But that’s not all I love about them. They’re just really gorgeous pans.
This little pan packs a lot of personality in a small size. It has quite a bit of surface character — tiny nicks and scratches all over that form a uniform texture overlaid over the pot’s existing martelage finish. Valerie Maguire at Southwest Hand Tinning refurbished this pan and her work on this piece showcases the delicacy of her technique: instead of harsh acid baths and heavy polishing that lift the blackened residue off of pieces like this and obliterate the surface marks, she chooses gentler methods that bring out the deep gleam of the copper while preserving its character. The copper feels almost soft, more like silk than metal.
The pan carries four stamps: the Jules Gaillard maker’s mark; the initials T and W (actually, a double-V, just as the French pronounce the letter W); and the number 17 to indicate the pan’s diameter.
The rivets are flattened on the inside, but as the copper bears signs of hammer marks from tightening, the interior rivet heads have been deformed a bit from their original profile. The exterior rivets are rounded and bear marks of hand-hammering. The handle itself is a the bulbous French style with a teardrop hanging loop.
The saucepan has been used a little more gently than the Windsor — its surface has more of a mirror shine, though it still bears small marks from more than a century of use. (This pan was restored by Erik Undiks at Rocky Mountain Retinning and he did a great job preserving its finish.) As discussed above, this is quite a bottom-heavy piece, weighing half a pound more than an equivalent recent-era Gaillard saucepan. It is not dovetailed so it was either hand-raised or formed on an early metal press.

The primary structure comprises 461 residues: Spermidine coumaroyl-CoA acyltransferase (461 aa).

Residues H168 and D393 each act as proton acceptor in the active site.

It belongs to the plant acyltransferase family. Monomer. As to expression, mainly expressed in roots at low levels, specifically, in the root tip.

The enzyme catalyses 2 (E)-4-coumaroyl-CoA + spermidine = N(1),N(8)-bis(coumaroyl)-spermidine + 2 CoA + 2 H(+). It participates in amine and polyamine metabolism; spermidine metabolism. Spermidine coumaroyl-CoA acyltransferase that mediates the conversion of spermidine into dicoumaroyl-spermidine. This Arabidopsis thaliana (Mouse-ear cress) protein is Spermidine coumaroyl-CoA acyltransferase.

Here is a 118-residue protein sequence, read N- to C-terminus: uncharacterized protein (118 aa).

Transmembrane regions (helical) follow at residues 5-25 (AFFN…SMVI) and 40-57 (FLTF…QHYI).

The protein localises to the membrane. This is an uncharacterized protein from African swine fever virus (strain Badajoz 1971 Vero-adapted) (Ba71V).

The base shows two beveled planes along the edge.
It carries two stamps: the maker’s mark for Jules Gaillard, and a faded “18” size stamp.
Its internal rivets are different from those on the Windsor. They are flatter, virtually flush to the surface. The outer rivets are small and rounded. The handle is the classic French style, very similar to that on the Windsor.
These pans give us the opportunity to compare tinning work by Southwest Hand Tinning and Rocky Mountain Retinning side-by-side. These are antique pans and the inner surfaces have small scratches and divots from use, but even so, the tin on both pans has a beautiful mirror-like finish. I have long recommended Erik Undiks at Rocky Mountain Retinning for the quality of his work; Valerie Maguire at Southwest Hand Tinning is a more recent discovery and I am very happy to recommend her work as well. See for yourself what these two dedicated craftspeople can accomplish.
I love Gaillard copper in general and Jules Gaillard pieces in particular — at the moment I believe they were produced from about 1890 to the early 1900s, perhaps 1903. These two pans are not big monumental restaurant pieces but are sized for everyday kitchen use. I like to think that Jules intentionally made the bases extra thick because he knew that the cook would appreciate it. And here I am, more than a century later, doing exactly that.